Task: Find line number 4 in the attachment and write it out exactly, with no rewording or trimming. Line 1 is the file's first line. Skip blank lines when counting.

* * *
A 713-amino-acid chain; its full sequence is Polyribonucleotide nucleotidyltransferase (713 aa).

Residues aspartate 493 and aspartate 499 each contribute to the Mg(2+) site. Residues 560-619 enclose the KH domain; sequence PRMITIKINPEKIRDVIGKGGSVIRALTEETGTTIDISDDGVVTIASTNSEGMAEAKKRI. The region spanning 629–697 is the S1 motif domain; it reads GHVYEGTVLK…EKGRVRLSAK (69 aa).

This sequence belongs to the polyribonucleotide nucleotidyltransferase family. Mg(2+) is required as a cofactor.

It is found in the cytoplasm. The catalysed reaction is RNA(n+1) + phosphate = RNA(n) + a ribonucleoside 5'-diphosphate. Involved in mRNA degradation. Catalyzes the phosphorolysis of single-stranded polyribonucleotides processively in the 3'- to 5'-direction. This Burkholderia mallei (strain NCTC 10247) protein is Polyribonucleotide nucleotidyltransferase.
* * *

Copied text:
It is found in the cytoplasm. The catalysed reaction is RNA(n+1) + phosphate = RNA(n) + a ribonucleoside 5'-diphosphate. Involved in mRNA degradation. Catalyzes the phosphorolysis of single-stranded polyribonucleotides processively in the 3'- to 5'-direction. This Burkholderia mallei (strain NCTC 10247) protein is Polyribonucleotide nucleotidyltransferase.